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Discussion on: ⏰ How to nail time estimations

190245 profile image

So what do you do in the real world, when PMO and stakeholders are demanding to know when their new feature will be available to users?

jonrandy profile image
Jon Randy • Edited

That is what I do. My jobs are in the real world

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190245 profile image

So, like other commenters have told you - you're very fortunate.

I've gone back & read the article that you reference, and while it makes a valid point (estimates are often used as a stick to beat the developer with), the logical conclusion is frankly, illogical (don't estimate).

That's like saying you keep losing at poker with good friends, so you stop socialising with those friends.

The Project team (PMs, PMO, call them what you will) have a very specific need - to communicate when feature X is likely to be with end users. It's also their job to manage expectations, and to allow for slippage etc, though many of them tend to forget that part.

So our take, is that developers put story points on things, to flag "how complicated we think this piece of work is, compared to another piece of work" - story points do not, ever equate to time. The estimate is, as that article suggests, usually wrong. So we don't have a problem with adjusting it when we get better information.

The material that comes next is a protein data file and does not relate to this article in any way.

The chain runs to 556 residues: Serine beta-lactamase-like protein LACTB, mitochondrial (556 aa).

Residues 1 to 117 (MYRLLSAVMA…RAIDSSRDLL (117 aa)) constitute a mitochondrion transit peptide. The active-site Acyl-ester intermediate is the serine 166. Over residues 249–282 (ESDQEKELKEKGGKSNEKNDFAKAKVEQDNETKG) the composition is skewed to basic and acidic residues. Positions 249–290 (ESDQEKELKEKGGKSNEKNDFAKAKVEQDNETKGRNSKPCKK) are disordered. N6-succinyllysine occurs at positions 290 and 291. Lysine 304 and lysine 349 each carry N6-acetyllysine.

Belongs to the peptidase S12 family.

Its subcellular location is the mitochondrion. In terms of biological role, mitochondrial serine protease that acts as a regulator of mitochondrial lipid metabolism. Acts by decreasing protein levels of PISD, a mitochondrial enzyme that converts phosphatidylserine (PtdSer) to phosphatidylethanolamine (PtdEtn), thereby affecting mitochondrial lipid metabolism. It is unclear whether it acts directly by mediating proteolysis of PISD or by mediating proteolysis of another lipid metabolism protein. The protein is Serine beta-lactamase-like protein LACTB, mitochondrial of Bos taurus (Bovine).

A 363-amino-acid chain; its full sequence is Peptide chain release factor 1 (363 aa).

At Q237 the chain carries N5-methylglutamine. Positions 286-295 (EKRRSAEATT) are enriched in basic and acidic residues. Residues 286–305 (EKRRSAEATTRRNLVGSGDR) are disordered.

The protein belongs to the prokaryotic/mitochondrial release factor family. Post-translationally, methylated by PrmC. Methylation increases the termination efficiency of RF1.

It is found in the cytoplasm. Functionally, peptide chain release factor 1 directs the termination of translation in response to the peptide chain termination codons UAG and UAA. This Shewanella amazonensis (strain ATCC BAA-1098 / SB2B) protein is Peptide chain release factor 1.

From there, since we use Jira, PMO have a button they can press that says "how many points per sprint do we achieve" - and then it's relatively simple maths to average that across a number of sprints.

So then, in Sprint planning, assuming all tasks have a "complexity estimate on them," Sprint Planning becomes a drag-drop exercise, and if the backlog is groomed properly by a Product Owner/Stakeholder/vaguely interested party, they simply drag the things from the top of the backlog into Sprints, can plan 6 Sprints in advance, and they know the time box that fits around a Sprint.

Heypresto, stakeholders know how long features will take to be in front of end users (with PMs managing that expectation in case of unexpected issues).

Then, and this is the part most companies get wrong, it's my job as Dev Manager to monitor the whole shebang. Are the team overfitting estimates in order to relax? Are the PMs pushing too much into Sprints? Do the git statistics match the complexity statistics? Etc. Etc.

But again, you're lucky, you don't have to deal with any of this.